Sales & Marketing Guide for Small Businesses

It’s no secret that sales and marketing can make or break your business, but as a small business you may not know which one you should focus on more or how to develop strategy, find leads, or empower a sales team. Truthfully, marketing and sales should work hand-in-hand, and you should focus on both from the very beginning. Your marketing should...

It’s no secret that sales and marketing can make or break your business, but as a small business you may not know which one you should focus on more or how to develop strategy, find leads, or empower a sales team. Truthfully, marketing and sales should work hand-in-hand, and you should focus on both from the very beginning. Your marketing should help establish your brand and positioning, and arm your sales team with the tools they need to close deals. Here are some things you should know about sales and marketing for a small business.Tweet This

It’s critical to establish your brand and your positioning at the start of your business, before you start selling. Hiring a marketer can help you develop strategy and messaging for not only your products or services, but for your sales team as well. Without a cohesive message to give to sales, your reps may not accurately describe your products or be able to express why your solutions are different from the rest. Consider hiring a marketer early on to help you successfully distinguish your business and prep your sales team.

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Without lead generation, your sales can definitely suffer. There are multiple ways to approach lead generation — from paid ads and gated content, to building and buying leads lists — and most companies employ more than one tactic to fuel sales. There are immeasurable dos and don’ts in lead generation, so you may want to make sure you have a marketer’s help here as well. If you decide to go it alone, there are tools that can help.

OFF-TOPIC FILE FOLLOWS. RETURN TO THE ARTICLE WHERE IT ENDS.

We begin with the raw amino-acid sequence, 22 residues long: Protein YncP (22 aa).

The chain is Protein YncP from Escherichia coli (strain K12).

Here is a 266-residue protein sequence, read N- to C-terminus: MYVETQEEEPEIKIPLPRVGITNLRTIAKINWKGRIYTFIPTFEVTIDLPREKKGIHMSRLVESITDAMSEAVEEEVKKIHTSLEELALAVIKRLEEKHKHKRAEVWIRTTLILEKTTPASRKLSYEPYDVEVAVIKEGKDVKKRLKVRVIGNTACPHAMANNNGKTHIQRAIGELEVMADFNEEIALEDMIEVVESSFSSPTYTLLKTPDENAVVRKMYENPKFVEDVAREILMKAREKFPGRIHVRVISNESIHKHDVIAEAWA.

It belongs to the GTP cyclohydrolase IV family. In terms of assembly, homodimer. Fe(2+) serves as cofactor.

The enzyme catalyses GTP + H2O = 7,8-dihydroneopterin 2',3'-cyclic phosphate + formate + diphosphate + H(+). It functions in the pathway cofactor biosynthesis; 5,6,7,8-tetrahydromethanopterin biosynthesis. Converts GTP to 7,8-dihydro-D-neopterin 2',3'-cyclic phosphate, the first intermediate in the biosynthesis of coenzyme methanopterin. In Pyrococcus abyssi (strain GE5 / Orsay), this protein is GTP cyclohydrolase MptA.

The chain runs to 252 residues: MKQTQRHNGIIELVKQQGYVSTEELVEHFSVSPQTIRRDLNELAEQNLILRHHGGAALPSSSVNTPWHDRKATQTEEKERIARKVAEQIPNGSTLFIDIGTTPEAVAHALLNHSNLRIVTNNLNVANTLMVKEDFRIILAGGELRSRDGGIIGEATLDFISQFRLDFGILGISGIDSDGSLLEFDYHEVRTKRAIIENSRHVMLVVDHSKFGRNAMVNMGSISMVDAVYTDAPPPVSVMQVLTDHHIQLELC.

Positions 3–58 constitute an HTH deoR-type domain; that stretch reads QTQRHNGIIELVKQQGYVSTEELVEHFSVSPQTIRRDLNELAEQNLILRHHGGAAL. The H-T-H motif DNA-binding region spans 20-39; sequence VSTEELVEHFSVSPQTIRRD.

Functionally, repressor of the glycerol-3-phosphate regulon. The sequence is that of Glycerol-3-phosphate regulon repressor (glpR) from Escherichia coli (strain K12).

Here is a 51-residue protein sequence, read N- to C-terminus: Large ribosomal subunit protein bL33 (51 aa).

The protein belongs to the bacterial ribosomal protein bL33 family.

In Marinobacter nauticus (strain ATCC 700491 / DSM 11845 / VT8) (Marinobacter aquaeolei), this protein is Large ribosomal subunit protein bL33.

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Switching your traditional B2B marketing to more cutting-edge viral and social marketing can be tricky business. Your customers may want to know what’s up, your prospects may wonder about the new ‘brand’ on the block, and your own internal team may struggle with learning how to use digital and social tools. Make a misstep and your brand could be subjected to industry jeers. However, when done right, exploring non-traditional marketing methods including digital marketing, social media, live video and guerilla marketing can pay off for the B2B marketer who has correctly researched his or her target customer audience.

Let’s look at some of the differences between traditional and non-traditional marketing, and explore some ideas on using each to achieve your B2B marketing goals.

Traditional B2B Marketing

For years, B2B marketers have used printed marketing collateral, like product brochures, product catalogs, data sheets and schematics to market their goods to prospects. These traditional methods still have purpose and generate revenue for many B2B marketers, but it’s become increasingly more practical and efficient to also digitize printed collateral and share them online with target customers.

Being able to print product PDFs and other marketing materials on-demand at trade shows for prospects sure beats pre-printing reams of brochures or one-sheets to ship to the event venue.